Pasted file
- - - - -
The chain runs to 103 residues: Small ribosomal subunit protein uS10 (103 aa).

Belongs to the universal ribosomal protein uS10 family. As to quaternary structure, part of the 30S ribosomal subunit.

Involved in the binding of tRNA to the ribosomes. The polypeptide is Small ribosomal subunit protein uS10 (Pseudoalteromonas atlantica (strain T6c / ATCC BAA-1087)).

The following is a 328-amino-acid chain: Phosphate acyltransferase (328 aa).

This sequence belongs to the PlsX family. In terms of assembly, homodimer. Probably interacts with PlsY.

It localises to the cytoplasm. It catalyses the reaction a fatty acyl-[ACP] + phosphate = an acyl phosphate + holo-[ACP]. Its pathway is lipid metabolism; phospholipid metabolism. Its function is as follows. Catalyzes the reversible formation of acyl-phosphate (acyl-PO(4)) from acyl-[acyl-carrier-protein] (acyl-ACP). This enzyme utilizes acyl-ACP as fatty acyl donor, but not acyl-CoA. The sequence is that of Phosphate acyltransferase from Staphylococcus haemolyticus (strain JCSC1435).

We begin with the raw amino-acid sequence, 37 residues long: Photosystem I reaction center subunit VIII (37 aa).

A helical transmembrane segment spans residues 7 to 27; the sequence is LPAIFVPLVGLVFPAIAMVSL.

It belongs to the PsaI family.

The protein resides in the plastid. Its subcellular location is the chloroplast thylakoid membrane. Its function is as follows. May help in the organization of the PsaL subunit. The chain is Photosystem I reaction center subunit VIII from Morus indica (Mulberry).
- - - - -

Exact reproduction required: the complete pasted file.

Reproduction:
The chain runs to 103 residues: Small ribosomal subunit protein uS10 (103 aa).

Belongs to the universal ribosomal protein uS10 family. As to quaternary structure, part of the 30S ribosomal subunit.

Involved in the binding of tRNA to the ribosomes. The polypeptide is Small ribosomal subunit protein uS10 (Pseudoalteromonas atlantica (strain T6c / ATCC BAA-1087)).

The following is a 328-amino-acid chain: Phosphate acyltransferase (328 aa).

This sequence belongs to the PlsX family. In terms of assembly, homodimer. Probably interacts with PlsY.

It localises to the cytoplasm. It catalyses the reaction a fatty acyl-[ACP] + phosphate = an acyl phosphate + holo-[ACP]. Its pathway is lipid metabolism; phospholipid metabolism. Its function is as follows. Catalyzes the reversible formation of acyl-phosphate (acyl-PO(4)) from acyl-[acyl-carrier-protein] (acyl-ACP). This enzyme utilizes acyl-ACP as fatty acyl donor, but not acyl-CoA. The sequence is that of Phosphate acyltransferase from Staphylococcus haemolyticus (strain JCSC1435).

We begin with the raw amino-acid sequence, 37 residues long: Photosystem I reaction center subunit VIII (37 aa).

A helical transmembrane segment spans residues 7 to 27; the sequence is LPAIFVPLVGLVFPAIAMVSL.

It belongs to the PsaI family.

The protein resides in the plastid. Its subcellular location is the chloroplast thylakoid membrane. Its function is as follows. May help in the organization of the PsaL subunit. The chain is Photosystem I reaction center subunit VIII from Morus indica (Mulberry).